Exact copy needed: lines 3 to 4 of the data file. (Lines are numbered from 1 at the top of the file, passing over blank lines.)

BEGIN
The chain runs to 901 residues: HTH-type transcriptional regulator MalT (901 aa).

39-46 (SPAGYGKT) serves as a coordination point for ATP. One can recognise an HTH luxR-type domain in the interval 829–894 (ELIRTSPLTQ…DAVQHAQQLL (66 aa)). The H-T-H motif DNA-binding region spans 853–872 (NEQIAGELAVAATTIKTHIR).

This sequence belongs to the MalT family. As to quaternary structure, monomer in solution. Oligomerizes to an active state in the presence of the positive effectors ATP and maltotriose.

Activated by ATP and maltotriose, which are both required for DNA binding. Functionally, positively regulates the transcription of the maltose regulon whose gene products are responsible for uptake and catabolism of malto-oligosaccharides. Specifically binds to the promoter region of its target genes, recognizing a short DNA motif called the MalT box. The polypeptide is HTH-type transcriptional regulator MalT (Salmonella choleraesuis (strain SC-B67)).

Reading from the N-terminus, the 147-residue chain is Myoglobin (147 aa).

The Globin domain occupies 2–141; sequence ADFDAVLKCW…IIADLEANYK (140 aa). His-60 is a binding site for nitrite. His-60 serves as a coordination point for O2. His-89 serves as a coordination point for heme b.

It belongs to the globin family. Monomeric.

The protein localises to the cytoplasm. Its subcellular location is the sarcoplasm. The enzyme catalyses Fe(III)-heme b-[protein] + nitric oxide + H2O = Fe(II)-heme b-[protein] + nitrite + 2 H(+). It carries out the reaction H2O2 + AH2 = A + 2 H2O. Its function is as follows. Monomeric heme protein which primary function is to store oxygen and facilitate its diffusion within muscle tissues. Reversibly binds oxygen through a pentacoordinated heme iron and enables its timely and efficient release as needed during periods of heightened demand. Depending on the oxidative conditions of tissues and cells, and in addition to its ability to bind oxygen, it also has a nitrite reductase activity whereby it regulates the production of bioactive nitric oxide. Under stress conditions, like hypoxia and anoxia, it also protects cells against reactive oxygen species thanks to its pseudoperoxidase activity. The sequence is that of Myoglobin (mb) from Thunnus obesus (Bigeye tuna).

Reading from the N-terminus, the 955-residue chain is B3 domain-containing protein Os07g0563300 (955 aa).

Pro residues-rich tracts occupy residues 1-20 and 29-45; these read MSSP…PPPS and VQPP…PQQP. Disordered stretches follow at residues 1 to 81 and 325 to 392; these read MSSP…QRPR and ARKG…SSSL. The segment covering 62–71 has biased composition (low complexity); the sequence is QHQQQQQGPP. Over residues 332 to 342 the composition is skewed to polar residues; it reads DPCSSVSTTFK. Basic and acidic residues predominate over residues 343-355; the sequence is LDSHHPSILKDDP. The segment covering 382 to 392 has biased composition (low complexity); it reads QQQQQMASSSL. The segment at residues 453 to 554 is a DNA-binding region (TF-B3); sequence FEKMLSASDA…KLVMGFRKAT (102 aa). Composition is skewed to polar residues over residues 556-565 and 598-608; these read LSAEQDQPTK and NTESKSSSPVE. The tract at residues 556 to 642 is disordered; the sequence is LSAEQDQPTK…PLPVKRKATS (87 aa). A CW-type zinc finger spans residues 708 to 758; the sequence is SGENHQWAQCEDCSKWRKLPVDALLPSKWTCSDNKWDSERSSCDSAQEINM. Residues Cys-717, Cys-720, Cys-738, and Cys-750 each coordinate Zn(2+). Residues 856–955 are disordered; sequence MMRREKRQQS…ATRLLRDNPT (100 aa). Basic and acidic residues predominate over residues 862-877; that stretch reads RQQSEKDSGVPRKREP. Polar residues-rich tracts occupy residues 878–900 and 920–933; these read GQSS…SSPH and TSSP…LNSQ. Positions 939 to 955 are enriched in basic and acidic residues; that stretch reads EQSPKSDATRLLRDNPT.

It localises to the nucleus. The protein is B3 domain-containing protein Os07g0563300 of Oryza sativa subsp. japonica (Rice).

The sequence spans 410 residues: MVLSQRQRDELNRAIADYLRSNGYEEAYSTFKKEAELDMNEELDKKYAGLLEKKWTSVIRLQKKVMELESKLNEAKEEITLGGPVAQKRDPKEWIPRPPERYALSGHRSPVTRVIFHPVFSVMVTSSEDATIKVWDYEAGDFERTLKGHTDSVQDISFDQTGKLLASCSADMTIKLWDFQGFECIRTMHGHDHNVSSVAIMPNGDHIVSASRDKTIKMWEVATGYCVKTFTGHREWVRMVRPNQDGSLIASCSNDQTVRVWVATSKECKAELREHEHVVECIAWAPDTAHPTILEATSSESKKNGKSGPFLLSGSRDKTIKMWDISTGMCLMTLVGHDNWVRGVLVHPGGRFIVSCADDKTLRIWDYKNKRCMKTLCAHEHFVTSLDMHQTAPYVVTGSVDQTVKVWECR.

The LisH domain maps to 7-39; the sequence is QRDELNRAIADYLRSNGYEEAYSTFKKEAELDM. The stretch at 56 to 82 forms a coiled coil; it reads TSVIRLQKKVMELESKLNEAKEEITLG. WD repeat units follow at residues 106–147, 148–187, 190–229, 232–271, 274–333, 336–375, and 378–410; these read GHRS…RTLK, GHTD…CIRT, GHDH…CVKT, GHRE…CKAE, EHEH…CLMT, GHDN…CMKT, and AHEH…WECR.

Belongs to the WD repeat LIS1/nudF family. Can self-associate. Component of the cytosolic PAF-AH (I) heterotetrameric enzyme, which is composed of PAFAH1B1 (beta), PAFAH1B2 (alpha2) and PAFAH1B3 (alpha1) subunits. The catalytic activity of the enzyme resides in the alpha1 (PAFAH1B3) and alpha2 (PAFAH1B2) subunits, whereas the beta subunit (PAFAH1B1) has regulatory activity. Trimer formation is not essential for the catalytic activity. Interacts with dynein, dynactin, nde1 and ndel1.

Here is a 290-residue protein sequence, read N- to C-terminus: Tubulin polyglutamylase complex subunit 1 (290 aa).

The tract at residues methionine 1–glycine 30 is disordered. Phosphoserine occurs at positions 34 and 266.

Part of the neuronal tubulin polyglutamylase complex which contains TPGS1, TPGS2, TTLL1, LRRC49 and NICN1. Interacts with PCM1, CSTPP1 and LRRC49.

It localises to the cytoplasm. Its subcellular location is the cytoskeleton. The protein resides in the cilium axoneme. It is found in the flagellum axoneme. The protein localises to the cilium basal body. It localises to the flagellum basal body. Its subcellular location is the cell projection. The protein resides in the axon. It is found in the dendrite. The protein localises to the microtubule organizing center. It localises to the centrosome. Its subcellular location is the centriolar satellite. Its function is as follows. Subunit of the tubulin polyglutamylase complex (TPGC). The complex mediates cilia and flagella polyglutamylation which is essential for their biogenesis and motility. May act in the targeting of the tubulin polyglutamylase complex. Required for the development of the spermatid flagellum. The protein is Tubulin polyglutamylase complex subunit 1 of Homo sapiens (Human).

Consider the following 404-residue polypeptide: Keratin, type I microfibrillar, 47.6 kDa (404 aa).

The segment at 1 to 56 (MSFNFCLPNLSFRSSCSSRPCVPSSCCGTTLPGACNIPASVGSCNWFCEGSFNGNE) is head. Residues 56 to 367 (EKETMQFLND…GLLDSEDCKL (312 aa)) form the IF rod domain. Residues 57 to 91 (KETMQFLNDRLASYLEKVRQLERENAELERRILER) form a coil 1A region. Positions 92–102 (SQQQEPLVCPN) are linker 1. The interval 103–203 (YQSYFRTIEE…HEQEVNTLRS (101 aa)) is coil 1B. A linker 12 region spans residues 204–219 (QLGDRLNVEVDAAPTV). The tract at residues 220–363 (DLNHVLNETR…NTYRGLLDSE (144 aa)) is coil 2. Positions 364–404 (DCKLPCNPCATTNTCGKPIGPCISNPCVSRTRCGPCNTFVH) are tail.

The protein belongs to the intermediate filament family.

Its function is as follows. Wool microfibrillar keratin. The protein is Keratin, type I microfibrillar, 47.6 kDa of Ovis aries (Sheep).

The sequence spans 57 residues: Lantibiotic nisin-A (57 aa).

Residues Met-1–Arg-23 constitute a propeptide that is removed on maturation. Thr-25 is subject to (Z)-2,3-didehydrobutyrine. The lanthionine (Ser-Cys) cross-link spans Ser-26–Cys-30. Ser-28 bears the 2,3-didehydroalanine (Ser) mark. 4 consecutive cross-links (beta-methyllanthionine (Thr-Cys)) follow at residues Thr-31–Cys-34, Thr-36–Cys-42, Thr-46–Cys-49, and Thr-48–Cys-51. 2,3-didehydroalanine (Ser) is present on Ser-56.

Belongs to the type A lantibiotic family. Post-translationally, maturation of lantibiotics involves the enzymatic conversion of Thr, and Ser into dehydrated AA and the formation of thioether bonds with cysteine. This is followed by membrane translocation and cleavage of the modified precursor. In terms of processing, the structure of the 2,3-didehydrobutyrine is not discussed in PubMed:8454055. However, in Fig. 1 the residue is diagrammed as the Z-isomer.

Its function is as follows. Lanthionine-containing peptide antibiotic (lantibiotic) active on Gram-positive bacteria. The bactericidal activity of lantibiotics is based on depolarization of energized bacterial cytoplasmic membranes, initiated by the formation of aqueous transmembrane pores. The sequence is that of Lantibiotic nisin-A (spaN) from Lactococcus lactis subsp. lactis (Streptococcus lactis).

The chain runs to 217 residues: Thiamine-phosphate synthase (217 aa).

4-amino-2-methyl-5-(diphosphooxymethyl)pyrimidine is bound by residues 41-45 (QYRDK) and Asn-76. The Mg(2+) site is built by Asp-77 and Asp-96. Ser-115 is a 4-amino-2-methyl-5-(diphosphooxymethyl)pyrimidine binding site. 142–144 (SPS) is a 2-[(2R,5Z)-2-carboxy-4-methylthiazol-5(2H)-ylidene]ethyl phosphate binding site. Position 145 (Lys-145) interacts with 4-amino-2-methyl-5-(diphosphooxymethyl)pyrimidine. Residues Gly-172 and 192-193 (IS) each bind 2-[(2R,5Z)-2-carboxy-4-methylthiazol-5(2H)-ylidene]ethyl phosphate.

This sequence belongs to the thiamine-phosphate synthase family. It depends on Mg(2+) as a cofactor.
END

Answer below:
This sequence belongs to the MalT family. As to quaternary structure, monomer in solution. Oligomerizes to an active state in the presence of the positive effectors ATP and maltotriose.

Activated by ATP and maltotriose, which are both required for DNA binding. Functionally, positively regulates the transcription of the maltose regulon whose gene products are responsible for uptake and catabolism of malto-oligosaccharides. Specifically binds to the promoter region of its target genes, recognizing a short DNA motif called the MalT box. The polypeptide is HTH-type transcriptional regulator MalT (Salmonella choleraesuis (strain SC-B67)).